The best-selling song of all time is "White Christmas," wirtten by famed songwriter Irving Berlin and made famous by noted crooner Bing Crosby.
The Guiness Book of Records lists the Crosby version as having sold more than 50 million copies around the world. Other estimates are that the song itself, in all of its more than 500 renditions (in several languages), has sold more than 125 million copies worldwide.
No one account of the writing of this famous song exists. Among the location claimants are the La Quinta (Calif.) Hotel and the Arizona Biltmore Hotel. Crosby first publicly performed the song on the 1941 Christmas Day radio show The Kraft Music Hall. The following year, Crosby went into the Decca Records studio for a commercial recording, with backing from the Ken Darby Singers and the John Scott Trotter Orchestra. Berlin himself said that he told his secretary the following: "Grab your pen and take down this song. I just wrote the best song I've ever written — heck, I just wrote the best song that anybody's ever written!"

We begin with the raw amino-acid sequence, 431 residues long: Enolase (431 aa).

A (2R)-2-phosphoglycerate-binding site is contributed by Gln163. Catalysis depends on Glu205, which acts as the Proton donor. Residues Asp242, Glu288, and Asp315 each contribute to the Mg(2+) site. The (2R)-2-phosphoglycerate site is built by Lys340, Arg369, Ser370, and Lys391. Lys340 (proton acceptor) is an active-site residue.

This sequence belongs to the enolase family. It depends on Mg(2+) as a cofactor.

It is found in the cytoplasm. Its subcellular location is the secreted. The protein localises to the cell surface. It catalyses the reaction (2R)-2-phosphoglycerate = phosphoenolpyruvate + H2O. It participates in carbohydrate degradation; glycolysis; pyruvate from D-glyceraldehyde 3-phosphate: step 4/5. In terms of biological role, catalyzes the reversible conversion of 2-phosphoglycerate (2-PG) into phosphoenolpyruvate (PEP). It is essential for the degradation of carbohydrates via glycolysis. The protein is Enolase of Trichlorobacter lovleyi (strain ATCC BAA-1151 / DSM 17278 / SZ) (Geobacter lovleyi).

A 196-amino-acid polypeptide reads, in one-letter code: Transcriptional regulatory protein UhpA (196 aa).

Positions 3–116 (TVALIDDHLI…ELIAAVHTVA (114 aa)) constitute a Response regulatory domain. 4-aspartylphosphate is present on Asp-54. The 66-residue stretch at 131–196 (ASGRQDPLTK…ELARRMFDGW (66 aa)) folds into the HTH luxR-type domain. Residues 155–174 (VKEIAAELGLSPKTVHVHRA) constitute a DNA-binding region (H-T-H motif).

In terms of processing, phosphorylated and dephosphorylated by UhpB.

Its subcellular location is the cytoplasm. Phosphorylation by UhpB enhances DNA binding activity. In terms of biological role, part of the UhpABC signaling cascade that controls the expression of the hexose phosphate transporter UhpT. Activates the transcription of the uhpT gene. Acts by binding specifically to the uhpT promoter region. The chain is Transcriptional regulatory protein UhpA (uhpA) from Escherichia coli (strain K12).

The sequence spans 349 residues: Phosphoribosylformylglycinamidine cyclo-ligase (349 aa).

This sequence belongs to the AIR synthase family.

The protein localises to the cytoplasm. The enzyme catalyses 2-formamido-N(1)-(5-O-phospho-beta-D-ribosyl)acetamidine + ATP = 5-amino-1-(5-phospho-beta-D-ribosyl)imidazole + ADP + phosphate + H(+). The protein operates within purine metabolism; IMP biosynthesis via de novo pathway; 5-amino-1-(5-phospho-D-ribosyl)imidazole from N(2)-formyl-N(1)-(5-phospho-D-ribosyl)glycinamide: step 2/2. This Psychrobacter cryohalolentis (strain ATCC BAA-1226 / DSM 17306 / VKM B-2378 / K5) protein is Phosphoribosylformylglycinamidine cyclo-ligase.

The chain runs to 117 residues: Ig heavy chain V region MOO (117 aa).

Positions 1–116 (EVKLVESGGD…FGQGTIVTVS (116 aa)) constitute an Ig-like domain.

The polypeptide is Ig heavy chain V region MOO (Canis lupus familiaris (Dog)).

The result was a hit, not least because it was included in the Crosby-Fred Astaire movie Holiday Inn. (Crosby, in the film, sang the song as a duet with Martha Mears, who was a late studio dubbing replacement for the film's female star, Marjorie Reynolds. The film's producers had originally wanted Reynolds herself to sing it as a solo.)
The song became a runaway hit, topping music charts nationwide, including 11 weeks as the No. 1 song on the vaunted Billboard charts. The song won the Academy Award for Best Original Song in 1942.
Decca Records re-released "White Christmas" in two subsequent years, 1945 and 1946, and the song topped American music charts in those years as well, becoming the only single ever to be No. 1 in three different years. Partly because of this, the master recording became damaged. Crosby went back into the Decca studios, again with the Ken Darby Singers and the John Scott Trotter Orchestra, and recorded another version. This 1947 recording is the one familiar to most people today.
The song has retained its popularity in the decades since its release. A 1954 film of the same name, also starring Crosby, topped the box office charts that year.
Even though the familiar version evokes warmth amid Christmas snow, Berlin's first stanza suggested anything but. Often dropped, the opening words are these:
Here are the lyrics as sung originally by Bing Crosby:
I'm dreaming of a white Christmas